Last month’s sale of the three-building, 500,000-square-foot Raytheon Corp. campus in Richardson’s CityLine development totaled about $110 million. The year-old office complex in the CityLine development was acquired by an investment arm of the Church of Jesus Christ of Latter-day Saints.
Combined, all three of those big deals added up to less money than 2016’s largest North Texas real estate transaction — the $825 million sale of the State Farm Insurance regional headquarters in Richardson.
Trophy commercial property purchases in Dallas-Fort Worth last year topped $3 billion.
JLL’s Crews said there were fewer local megadeals out there for investors in 2017. His firm recently listed a 1980s Uptown Dallas office building for sale and has been knocked back by the interest. “We are giving tours almost every day,” he said.
“There is plenty of demand,” Crews said. “Dallas still has all the fundamentals. We just need the product to sell.”
Investors looking for buys in North Texas have less to choose from this year, said John Alvarado, senior vice president at CBRE.
“We’ve had a couple of deals this year that have helped to keep the overall volume of transactions at a healthy level,” Alvarado said. “But there’s really nothing big pending with the exception of one large downtown asset.”
That’s the 56-story Renaissance Tower office skyscraper, which CBRE is marketing for sale. CBRE also brokered the purchase of the Raytheon buildings. And it’s negotiating the sale of the former Parkland Hospital campus northwest of downtown to investor Sam Ware.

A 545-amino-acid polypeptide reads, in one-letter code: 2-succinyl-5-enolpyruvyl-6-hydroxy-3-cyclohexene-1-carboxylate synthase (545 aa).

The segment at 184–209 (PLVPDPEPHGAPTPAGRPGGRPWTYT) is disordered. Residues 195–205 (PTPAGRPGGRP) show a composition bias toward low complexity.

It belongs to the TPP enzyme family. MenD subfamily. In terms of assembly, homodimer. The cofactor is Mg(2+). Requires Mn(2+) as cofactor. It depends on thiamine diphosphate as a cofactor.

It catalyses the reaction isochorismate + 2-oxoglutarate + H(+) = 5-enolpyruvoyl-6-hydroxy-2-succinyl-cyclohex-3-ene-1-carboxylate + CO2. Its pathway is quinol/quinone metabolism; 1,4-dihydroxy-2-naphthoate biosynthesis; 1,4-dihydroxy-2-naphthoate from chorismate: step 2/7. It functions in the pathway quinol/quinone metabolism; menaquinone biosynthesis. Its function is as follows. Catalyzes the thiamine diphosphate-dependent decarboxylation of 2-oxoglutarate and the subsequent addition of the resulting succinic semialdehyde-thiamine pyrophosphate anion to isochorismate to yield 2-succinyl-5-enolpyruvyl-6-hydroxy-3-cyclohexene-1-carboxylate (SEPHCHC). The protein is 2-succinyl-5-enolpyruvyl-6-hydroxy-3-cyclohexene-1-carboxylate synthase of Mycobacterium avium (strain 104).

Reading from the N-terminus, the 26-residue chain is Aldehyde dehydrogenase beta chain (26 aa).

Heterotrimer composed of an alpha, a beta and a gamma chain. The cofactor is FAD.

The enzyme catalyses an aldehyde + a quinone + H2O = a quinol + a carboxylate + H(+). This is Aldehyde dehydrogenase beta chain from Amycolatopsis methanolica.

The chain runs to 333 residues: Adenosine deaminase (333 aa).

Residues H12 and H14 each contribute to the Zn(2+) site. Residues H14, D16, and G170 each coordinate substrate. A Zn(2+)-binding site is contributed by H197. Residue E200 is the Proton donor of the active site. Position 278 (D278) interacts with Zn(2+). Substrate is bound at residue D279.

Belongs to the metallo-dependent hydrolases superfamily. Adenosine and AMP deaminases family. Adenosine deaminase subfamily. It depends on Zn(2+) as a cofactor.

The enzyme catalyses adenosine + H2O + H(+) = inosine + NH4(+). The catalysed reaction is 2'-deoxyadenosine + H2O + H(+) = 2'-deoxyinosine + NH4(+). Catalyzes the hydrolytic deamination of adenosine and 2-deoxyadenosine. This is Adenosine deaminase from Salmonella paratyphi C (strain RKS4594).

Alvarado said the large buildings that have traded in the last few years in Dallas probably won’t return to the market for a while. “We are not going to have as many of those mega-transactions,” he said.
In the second quarter, D-FW office building sales added up to more than $400 million, according to estimates by Yardi Systems Inc. That was the most volume of any Texas city, and 60 percent of statewide sales.
Although the number of properties up for grabs in North Texas may be down, there’s no lack of money for purchases, said Beth Lambert, executive managing director with Cushman & Wakefield.
“There is an abundance of debt and equity,” Lambert said. “There is probably more capital than we have seen in any cycle. It’s a great mix of onshore and offshore funds.”
Lambert said investors have to dig deeper to find properties with an upside.
“Buyers are looking to where they can create value,” she said. “But a lot of the value-add deals are done. All the easy, low-hanging stuff is done.”
Lenders also are being more conservative in financing acquisitions. “There is more discipline on all sides of the business,” Lambert said.
She said some owners have decided to hang on to commercial properties because it’s so late in the real estate cycle.
“People keep asking, how long is this market going to last?”